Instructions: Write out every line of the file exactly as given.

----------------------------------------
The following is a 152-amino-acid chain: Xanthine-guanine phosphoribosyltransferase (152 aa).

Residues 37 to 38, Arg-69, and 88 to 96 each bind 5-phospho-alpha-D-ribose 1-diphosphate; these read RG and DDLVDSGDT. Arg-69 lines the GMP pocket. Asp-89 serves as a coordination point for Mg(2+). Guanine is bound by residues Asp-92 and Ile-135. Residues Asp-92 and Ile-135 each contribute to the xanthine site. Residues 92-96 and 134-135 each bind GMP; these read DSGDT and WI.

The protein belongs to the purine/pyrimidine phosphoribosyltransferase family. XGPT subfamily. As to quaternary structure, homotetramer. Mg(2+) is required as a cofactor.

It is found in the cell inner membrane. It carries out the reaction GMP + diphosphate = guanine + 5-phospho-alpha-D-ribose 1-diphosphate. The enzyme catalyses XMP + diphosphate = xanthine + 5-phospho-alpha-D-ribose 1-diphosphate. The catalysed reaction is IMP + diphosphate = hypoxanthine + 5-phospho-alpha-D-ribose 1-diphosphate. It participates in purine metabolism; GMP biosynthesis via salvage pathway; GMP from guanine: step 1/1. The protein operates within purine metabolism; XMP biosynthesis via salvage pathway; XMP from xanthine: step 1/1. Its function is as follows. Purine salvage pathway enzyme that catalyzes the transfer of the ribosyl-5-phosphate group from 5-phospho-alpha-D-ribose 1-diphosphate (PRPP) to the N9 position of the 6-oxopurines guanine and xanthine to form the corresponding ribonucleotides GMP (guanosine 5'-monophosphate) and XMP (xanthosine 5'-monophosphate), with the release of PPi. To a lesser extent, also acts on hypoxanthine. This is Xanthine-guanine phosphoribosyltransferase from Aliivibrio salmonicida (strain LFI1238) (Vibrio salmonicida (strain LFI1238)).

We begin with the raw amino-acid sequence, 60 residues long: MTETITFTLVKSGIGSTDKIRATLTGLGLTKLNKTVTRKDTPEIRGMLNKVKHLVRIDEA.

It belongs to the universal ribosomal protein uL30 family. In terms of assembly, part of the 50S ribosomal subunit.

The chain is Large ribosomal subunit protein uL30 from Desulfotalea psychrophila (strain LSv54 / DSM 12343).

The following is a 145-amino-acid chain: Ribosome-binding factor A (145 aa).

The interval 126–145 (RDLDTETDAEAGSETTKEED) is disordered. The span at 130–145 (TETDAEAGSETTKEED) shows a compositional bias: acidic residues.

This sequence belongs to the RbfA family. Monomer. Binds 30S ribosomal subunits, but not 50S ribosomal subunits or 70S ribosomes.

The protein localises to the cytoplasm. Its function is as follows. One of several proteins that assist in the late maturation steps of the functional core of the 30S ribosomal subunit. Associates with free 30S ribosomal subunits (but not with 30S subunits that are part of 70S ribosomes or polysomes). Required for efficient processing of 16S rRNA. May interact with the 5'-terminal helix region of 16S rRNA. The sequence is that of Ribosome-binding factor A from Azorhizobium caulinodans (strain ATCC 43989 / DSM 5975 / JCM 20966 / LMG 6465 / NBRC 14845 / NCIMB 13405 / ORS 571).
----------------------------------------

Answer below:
The following is a 152-amino-acid chain: Xanthine-guanine phosphoribosyltransferase (152 aa).

Residues 37 to 38, Arg-69, and 88 to 96 each bind 5-phospho-alpha-D-ribose 1-diphosphate; these read RG and DDLVDSGDT. Arg-69 lines the GMP pocket. Asp-89 serves as a coordination point for Mg(2+). Guanine is bound by residues Asp-92 and Ile-135. Residues Asp-92 and Ile-135 each contribute to the xanthine site. Residues 92-96 and 134-135 each bind GMP; these read DSGDT and WI.

The protein belongs to the purine/pyrimidine phosphoribosyltransferase family. XGPT subfamily. As to quaternary structure, homotetramer. Mg(2+) is required as a cofactor.

It is found in the cell inner membrane. It carries out the reaction GMP + diphosphate = guanine + 5-phospho-alpha-D-ribose 1-diphosphate. The enzyme catalyses XMP + diphosphate = xanthine + 5-phospho-alpha-D-ribose 1-diphosphate. The catalysed reaction is IMP + diphosphate = hypoxanthine + 5-phospho-alpha-D-ribose 1-diphosphate. It participates in purine metabolism; GMP biosynthesis via salvage pathway; GMP from guanine: step 1/1. The protein operates within purine metabolism; XMP biosynthesis via salvage pathway; XMP from xanthine: step 1/1. Its function is as follows. Purine salvage pathway enzyme that catalyzes the transfer of the ribosyl-5-phosphate group from 5-phospho-alpha-D-ribose 1-diphosphate (PRPP) to the N9 position of the 6-oxopurines guanine and xanthine to form the corresponding ribonucleotides GMP (guanosine 5'-monophosphate) and XMP (xanthosine 5'-monophosphate), with the release of PPi. To a lesser extent, also acts on hypoxanthine. This is Xanthine-guanine phosphoribosyltransferase from Aliivibrio salmonicida (strain LFI1238) (Vibrio salmonicida (strain LFI1238)).

We begin with the raw amino-acid sequence, 60 residues long: MTETITFTLVKSGIGSTDKIRATLTGLGLTKLNKTVTRKDTPEIRGMLNKVKHLVRIDEA.

It belongs to the universal ribosomal protein uL30 family. In terms of assembly, part of the 50S ribosomal subunit.

The chain is Large ribosomal subunit protein uL30 from Desulfotalea psychrophila (strain LSv54 / DSM 12343).

The following is a 145-amino-acid chain: Ribosome-binding factor A (145 aa).

The interval 126–145 (RDLDTETDAEAGSETTKEED) is disordered. The span at 130–145 (TETDAEAGSETTKEED) shows a compositional bias: acidic residues.

This sequence belongs to the RbfA family. Monomer. Binds 30S ribosomal subunits, but not 50S ribosomal subunits or 70S ribosomes.

The protein localises to the cytoplasm. Its function is as follows. One of several proteins that assist in the late maturation steps of the functional core of the 30S ribosomal subunit. Associates with free 30S ribosomal subunits (but not with 30S subunits that are part of 70S ribosomes or polysomes). Required for efficient processing of 16S rRNA. May interact with the 5'-terminal helix region of 16S rRNA. The sequence is that of Ribosome-binding factor A from Azorhizobium caulinodans (strain ATCC 43989 / DSM 5975 / JCM 20966 / LMG 6465 / NBRC 14845 / NCIMB 13405 / ORS 571).